Sorghum is a traditionally important crop in Zimbabwe that can be grown in marginal areas where maize my not thrive. Sorghum is more nutritious than maize and is rich in carbohydrates, vitamins and minerals. It contains dietary fibre and has higher protein, calcium and iron content.

In Zimbabwe sorghum is an important cereal crop ranked second after maize. It is indigenous to Africa and is adapted to Africa’s climate. It is drought resistant and able to withstand periods of water- logging. It is one of the few viable food grain for most food insecure areas and can be produced successfully in low rainfall areas in Zimbabwe including natural region IV which receives 450-650 mm of rainfall annually.

Production of the main staple maize continues to dominate in these semi-arid areas of Zimbabwe where sorghum production would be more appropriate. This makes it pertinent that sorghum production is actively promoted in such marginal areas, especially given the adversities presented by climate change. However, growing sorghum is not without its challenges as many farmers do not have guides on how it is done. To address this challenge, the LFSP’s APN component has designed a sorghum guide especially for demonstration farmers and extension workers to use.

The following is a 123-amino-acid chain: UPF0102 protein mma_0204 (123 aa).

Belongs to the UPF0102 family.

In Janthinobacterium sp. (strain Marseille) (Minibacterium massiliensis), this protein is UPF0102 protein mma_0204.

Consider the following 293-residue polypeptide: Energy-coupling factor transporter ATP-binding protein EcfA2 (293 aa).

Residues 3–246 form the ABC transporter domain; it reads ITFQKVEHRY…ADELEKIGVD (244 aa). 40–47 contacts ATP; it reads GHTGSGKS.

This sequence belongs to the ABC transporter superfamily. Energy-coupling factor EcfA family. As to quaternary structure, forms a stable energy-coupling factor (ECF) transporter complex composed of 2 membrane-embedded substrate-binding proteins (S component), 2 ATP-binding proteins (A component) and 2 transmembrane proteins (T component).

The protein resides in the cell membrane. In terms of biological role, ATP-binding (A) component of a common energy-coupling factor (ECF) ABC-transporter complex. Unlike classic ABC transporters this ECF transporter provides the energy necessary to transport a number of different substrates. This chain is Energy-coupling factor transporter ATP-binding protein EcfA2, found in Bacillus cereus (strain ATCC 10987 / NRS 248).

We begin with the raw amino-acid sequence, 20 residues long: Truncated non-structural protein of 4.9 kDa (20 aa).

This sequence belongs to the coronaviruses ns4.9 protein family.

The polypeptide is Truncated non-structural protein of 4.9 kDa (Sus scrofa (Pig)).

Access the sorghum production training manual, here.

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